News
News Home
Quick Bites
Exploradio
News Archive
News Channel
Special Features
NPR
nowplaying
On AirNewsClassical
Loading...
  
School Closings
WKSU Support
Funding for WKSU is made possible in part through support from the following businesses and organizations.

Akron General

Akron Children's Hospital


For more information on how your company or organization can support WKSU, download the WKSU Media Kit.

(WKSU Media Kit PDF icon )


Donate Your Vehicle to WKSU

Programs Schedule Make A Pledge Member BenefitsFAQ/HelpContact Us
Environment


Mud from Ohio's pipeline construction can be polluting Ohio's rivers and streams, too
Incidents during construction of the first few hundreds of miles of pipelines in eastern Ohio are  raising questions
by WKSU's TIM RUDELL


Reporter
Tim Rudell
 
Trent Dougherty is Managing Director of Legal Affairs for the Ohio Environmental Council
Courtesy of Ohio Environmental Council
Download (WKSU Only)
In The Region:
Debate continues over the environmental risks of drilling deep underground to tap Ohio’s Utica shale.  But now, as hundreds of miles of pipeline to move oil and gas from shale wells are being built, concerns are shifting to risks above ground. WKSU’s Tim Rudell reports on erupting mud.
Click to listen

Other options:
Windows Media / MP3 Download (0:58)


From late last year through last month one of the big players in what's called “mid-stream” development of gas  and oil in Ohio has had  four incidents of clay-laden mud moving up from its pipeline construction sites and getting into streams.

Mid-stream development is the term applied to the pipeline and processing-plant part of the energy business.  

Trent Dogherty of the Ohio Environmental Council says these kinds of problems are not unique to MarkWest’s pipeline projects and are likely to be seen more often as the shale- drilling boom goes forward across eastern Ohio. 

He also says the environmental risks aren’t so much from chemical pollutants, but from the effect the mud itself can have on water critters trying to breathe.  “It’s not the most toxic material you’ll ever see, but 10 inches of slag can be very smothering.

Frank Semple, CEO of MarkWest, was in Cadiz to announce company construction plans in 2011. He told WKSU then that there are proven protocols to deal with spills and other problems. According to a report in the Columbus Dispatch, the clay was cleaned up after each incident involving MarkWest, but the Ohio EPA still wants more answers from the company on what happened, and why. 

Add Your Comment
Name:

Location:

E-mail: (not published, only used to contact you about your comment)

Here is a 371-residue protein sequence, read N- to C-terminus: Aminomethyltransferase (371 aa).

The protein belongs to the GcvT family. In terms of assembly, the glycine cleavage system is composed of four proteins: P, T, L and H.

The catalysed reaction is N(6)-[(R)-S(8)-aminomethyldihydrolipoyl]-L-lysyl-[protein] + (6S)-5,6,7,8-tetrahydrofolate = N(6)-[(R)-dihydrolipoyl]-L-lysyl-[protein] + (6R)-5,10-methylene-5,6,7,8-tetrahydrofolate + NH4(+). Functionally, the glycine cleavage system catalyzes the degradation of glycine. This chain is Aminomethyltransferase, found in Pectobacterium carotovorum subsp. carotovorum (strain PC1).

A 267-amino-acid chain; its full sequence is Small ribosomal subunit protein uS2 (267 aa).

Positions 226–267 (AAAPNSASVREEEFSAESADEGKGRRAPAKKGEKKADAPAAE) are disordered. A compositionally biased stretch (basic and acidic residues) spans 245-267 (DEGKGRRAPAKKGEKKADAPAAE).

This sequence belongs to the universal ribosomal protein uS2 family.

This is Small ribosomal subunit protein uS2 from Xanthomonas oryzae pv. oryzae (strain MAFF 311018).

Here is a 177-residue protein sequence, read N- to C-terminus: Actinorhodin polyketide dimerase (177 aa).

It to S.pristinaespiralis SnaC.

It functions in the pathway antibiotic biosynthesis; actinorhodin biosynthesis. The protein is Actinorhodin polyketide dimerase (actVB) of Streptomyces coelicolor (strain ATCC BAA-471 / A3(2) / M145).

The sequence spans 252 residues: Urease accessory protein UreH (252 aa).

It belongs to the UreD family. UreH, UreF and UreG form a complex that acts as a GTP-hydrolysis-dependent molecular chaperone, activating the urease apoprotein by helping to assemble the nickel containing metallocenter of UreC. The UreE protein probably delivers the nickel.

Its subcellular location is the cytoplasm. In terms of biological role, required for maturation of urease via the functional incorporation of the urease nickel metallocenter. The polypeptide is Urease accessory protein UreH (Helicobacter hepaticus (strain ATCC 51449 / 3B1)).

Comments:




 
Page Options

Print this page

E-Mail this page / Send mp3

Share on Facebook




Stories with Recent Comments

Ohio lawmakers propose grants for home construction for disabled people
We have been trying to have a "Visitability Bill" passed for years. Thanks, Greg

Lake County crimes may give Trump immigration fodder
Shoddy reporting at best. "Mixed views" The question that came to my mind was, "How many people did he have to interview to get "mixed views". Do the two peo...

Ohio's U.S. Sen. Sherrod Brown announces plans to improve Medicare by lowering prescription costs for seniors
Sounds good. I'm living in Florida to escape the snow. So far it's working. I retired from GM in 2000. Keep pushing for all the working people. In the long run ...

The tiny town that time, and elections, forgot may go out of existence
Thank you for this story. I grew up in Limaville, my parents home is there still...unsellable due to the septic/sewer problem. Sometimes I am sorry I left...wis...

Where Ohio'sJohn Kasich stands in the presidential polls
We are fans of Gov. Kasich since he served in the House of Representatives. It pleases us to finally see him as the potential President of the United States. We...

Cleveland hosts the first national Movement for Black Lives conference
What a wonderful experience this was, So much love and understanding, without all of the other distractions that tend to come with organizing for change, this e...

Air Force unit gets training and Youngstown gets rid of some eyesores
Do they have to totally destroy all the beautiful oak and leaded windows, which I am thinking are probably there? Do they just have to destroy them like that? C...

Jewish challah and Native American fry bread at an Akron cultural exchange
Each time I saw the young students relate to each other, I got goose bumps. These young students can and hopefully will teach all of us to live and respect eac...

One of the Cleveland Orchestra's most celebrated musicians bids farewell
I had the honor of studying with Franklin Cohen in the late 80s and early 90s. He is unparalleled both as a clarinetist and as a musician. His deep personal war...

Summa's dress code is not 'etched in stone'
SOME OF THESE POLICIES ARE A COMPLETE JOKE. UNLESS YOU ARE DOING THESE TYPE OF JOBS EVERY DAY, YOU DON'T KNOW WHAT IS COMFORTABLE AND REASONABLE OR NOT. UNLESS ...

Copyright © 2015 WKSU Public Radio, All Rights Reserved.

 
In Partnership With:

NPR PRI Kent State University

listen in windows media format listen in realplayer format Car Talk Hosts: Tom & Ray Magliozzi Fresh Air Host: Terry Gross A Service of Kent State University 89.7 WKSU | NPR.Classical.Other smart stuff. NPR Senior Correspondent: Noah Adams Living on Earth Host: Steve Curwood 89.7 WKSU | NPR.Classical.Other smart stuff. A Service of Kent State University